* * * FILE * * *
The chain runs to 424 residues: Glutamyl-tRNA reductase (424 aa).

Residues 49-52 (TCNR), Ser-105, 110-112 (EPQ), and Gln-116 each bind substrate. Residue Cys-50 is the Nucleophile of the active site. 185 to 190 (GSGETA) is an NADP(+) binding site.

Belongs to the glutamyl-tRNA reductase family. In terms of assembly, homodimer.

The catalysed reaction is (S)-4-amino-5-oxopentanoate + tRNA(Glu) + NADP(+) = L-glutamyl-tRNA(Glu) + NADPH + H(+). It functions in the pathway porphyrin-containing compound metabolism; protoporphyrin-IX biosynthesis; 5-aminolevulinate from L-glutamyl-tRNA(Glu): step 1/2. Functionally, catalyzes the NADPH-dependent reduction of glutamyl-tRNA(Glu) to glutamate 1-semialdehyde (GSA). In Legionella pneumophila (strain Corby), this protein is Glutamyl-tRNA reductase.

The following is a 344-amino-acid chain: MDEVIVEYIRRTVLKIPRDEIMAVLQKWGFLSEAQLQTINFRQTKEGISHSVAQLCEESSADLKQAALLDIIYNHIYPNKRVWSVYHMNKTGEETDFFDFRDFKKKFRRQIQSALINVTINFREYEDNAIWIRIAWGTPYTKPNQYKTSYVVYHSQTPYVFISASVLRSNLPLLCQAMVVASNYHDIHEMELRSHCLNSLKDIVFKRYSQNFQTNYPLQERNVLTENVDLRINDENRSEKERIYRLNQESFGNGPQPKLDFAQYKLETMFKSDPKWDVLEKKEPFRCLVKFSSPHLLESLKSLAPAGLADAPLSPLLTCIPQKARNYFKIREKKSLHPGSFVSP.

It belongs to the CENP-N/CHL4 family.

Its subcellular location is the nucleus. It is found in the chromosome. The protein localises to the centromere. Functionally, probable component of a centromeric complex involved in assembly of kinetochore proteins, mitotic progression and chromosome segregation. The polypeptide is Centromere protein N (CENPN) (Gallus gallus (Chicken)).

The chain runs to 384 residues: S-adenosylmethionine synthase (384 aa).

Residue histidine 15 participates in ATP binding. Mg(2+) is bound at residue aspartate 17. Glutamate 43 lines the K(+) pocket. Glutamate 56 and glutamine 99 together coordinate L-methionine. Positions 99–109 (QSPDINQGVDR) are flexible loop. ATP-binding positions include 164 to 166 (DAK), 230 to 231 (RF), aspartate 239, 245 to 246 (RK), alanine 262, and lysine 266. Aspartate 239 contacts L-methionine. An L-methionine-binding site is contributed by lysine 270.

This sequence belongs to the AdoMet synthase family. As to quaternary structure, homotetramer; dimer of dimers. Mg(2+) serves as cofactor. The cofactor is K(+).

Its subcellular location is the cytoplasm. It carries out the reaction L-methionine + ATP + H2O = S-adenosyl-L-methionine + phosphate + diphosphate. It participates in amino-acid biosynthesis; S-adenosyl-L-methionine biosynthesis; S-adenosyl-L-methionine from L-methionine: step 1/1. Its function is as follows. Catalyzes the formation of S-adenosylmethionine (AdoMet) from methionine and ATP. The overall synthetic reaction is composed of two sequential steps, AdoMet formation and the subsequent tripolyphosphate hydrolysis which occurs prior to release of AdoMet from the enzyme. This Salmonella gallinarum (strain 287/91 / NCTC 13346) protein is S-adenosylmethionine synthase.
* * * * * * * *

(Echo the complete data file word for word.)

The chain runs to 424 residues: Glutamyl-tRNA reductase (424 aa).

Residues 49-52 (TCNR), Ser-105, 110-112 (EPQ), and Gln-116 each bind substrate. Residue Cys-50 is the Nucleophile of the active site. 185 to 190 (GSGETA) is an NADP(+) binding site.

Belongs to the glutamyl-tRNA reductase family. In terms of assembly, homodimer.

The catalysed reaction is (S)-4-amino-5-oxopentanoate + tRNA(Glu) + NADP(+) = L-glutamyl-tRNA(Glu) + NADPH + H(+). It functions in the pathway porphyrin-containing compound metabolism; protoporphyrin-IX biosynthesis; 5-aminolevulinate from L-glutamyl-tRNA(Glu): step 1/2. Functionally, catalyzes the NADPH-dependent reduction of glutamyl-tRNA(Glu) to glutamate 1-semialdehyde (GSA). In Legionella pneumophila (strain Corby), this protein is Glutamyl-tRNA reductase.

The following is a 344-amino-acid chain: MDEVIVEYIRRTVLKIPRDEIMAVLQKWGFLSEAQLQTINFRQTKEGISHSVAQLCEESSADLKQAALLDIIYNHIYPNKRVWSVYHMNKTGEETDFFDFRDFKKKFRRQIQSALINVTINFREYEDNAIWIRIAWGTPYTKPNQYKTSYVVYHSQTPYVFISASVLRSNLPLLCQAMVVASNYHDIHEMELRSHCLNSLKDIVFKRYSQNFQTNYPLQERNVLTENVDLRINDENRSEKERIYRLNQESFGNGPQPKLDFAQYKLETMFKSDPKWDVLEKKEPFRCLVKFSSPHLLESLKSLAPAGLADAPLSPLLTCIPQKARNYFKIREKKSLHPGSFVSP.

It belongs to the CENP-N/CHL4 family.

Its subcellular location is the nucleus. It is found in the chromosome. The protein localises to the centromere. Functionally, probable component of a centromeric complex involved in assembly of kinetochore proteins, mitotic progression and chromosome segregation. The polypeptide is Centromere protein N (CENPN) (Gallus gallus (Chicken)).

The chain runs to 384 residues: S-adenosylmethionine synthase (384 aa).

Residue histidine 15 participates in ATP binding. Mg(2+) is bound at residue aspartate 17. Glutamate 43 lines the K(+) pocket. Glutamate 56 and glutamine 99 together coordinate L-methionine. Positions 99–109 (QSPDINQGVDR) are flexible loop. ATP-binding positions include 164 to 166 (DAK), 230 to 231 (RF), aspartate 239, 245 to 246 (RK), alanine 262, and lysine 266. Aspartate 239 contacts L-methionine. An L-methionine-binding site is contributed by lysine 270.

This sequence belongs to the AdoMet synthase family. As to quaternary structure, homotetramer; dimer of dimers. Mg(2+) serves as cofactor. The cofactor is K(+).

Its subcellular location is the cytoplasm. It carries out the reaction L-methionine + ATP + H2O = S-adenosyl-L-methionine + phosphate + diphosphate. It participates in amino-acid biosynthesis; S-adenosyl-L-methionine biosynthesis; S-adenosyl-L-methionine from L-methionine: step 1/1. Its function is as follows. Catalyzes the formation of S-adenosylmethionine (AdoMet) from methionine and ATP. The overall synthetic reaction is composed of two sequential steps, AdoMet formation and the subsequent tripolyphosphate hydrolysis which occurs prior to release of AdoMet from the enzyme. This Salmonella gallinarum (strain 287/91 / NCTC 13346) protein is S-adenosylmethionine synthase.